LPL - Laboratoire de Physique des Lasers

Life-Science applications of lasers: presentation

The axis’ activities are devoted to applications of photonics to life sciences from the study of isolated biomolecules to innovative imaging techniques deep inside thick tissues. During the last decade, the team Biomolecules and Spectroscopy (BMS) has initiated new steps towards the combination of mass spectrometry and laser spectroscopy for the study of biomolecules. Several experiments have been conducted at different time scales, from femtosecond to nanosecond, and from mid IR to VUV. Recently, the BMS team has extended this research field with the aim to understand the response of complex biomolecular systems under excitation, with a particular interest for specific molecular recognition and the role of a controlled chemical environment on structural modifications and radiation damages. The team Optics in Random Media (OMA) intends to exploit the ability of near infrared light to propagate deep inside tissues as a tool for medical diagnosis. As light is multiply scattered by random structures, complex inverse problems are faced. This research develops in the fields of IR spectroscopy and of optical tomography, in which the team has a great knowhow through the development of oxymeters, Monte-Carlo simulators, time-resolved measurements of diffuse light, models for diffuse propagation, inversion procedures… The OMA team notably focused on speckle pattern analysis with the development of an integrated circuit dedicated to the real-time measurement of their statistical properties. This circuit was recently assessed for time-resolved measurements by speckle interferometry and for acousto-optics imaging.

 

Biomolecules and spectroscopy (BMS)

During the last decade, the team BioMolecules and Spectroscopy (BMS) has initiated a couple of new steps towards the combination of mass spectrometry and laser spectroscopy for the study of biomolecules. Several experiments have been conducted at different time scales, from femtosecond to nanosecond, and in a large range of spectral regions, from mid IR to UV and VUV. Recently, the BMS team has also extended this research field with the aim to understand the response of complex biomolecular systems under excitation, with a particular interest for specific molecular recognition and the role of a controlled chemical environment on structural modifications and radiation damages.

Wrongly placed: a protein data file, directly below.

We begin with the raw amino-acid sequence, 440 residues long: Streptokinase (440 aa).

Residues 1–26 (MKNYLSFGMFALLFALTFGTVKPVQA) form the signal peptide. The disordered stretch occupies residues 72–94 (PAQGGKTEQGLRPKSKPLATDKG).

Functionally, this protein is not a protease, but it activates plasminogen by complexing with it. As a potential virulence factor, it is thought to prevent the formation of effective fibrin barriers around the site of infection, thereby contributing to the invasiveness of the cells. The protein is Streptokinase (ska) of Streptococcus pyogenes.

> Team

> Toward a characterization of the molecular origin of the indirect effects in the radiation damage

The BMS team has developed of an alternative technique to get biomolecules directly under vacuum in conditions as close as the ones encountered in solution. This method will give us the possibility to study, for the first time, these radical chemistry processes linked to indirect effects, being free from any other radiation contribution.

> Structural characterization of biomolecules

The BMS team has been involved in fruitful collaborations with other experimental groups, in order to extend our research activity to the study of model biomolecules through a combined laser-spectroscopy and mass-spectrometry approach.

 

> Optical random media (OMA)

We are developing, in collaboration with Institut Langevin, a new protocol to perform acousto-optic imaging into a scattering medium, based on a detection with a CMOS smart-pixels sensor. Our first results demonstrate the potential advantages of this method, whose acquisition rate compatible with a use on living biological tissue.

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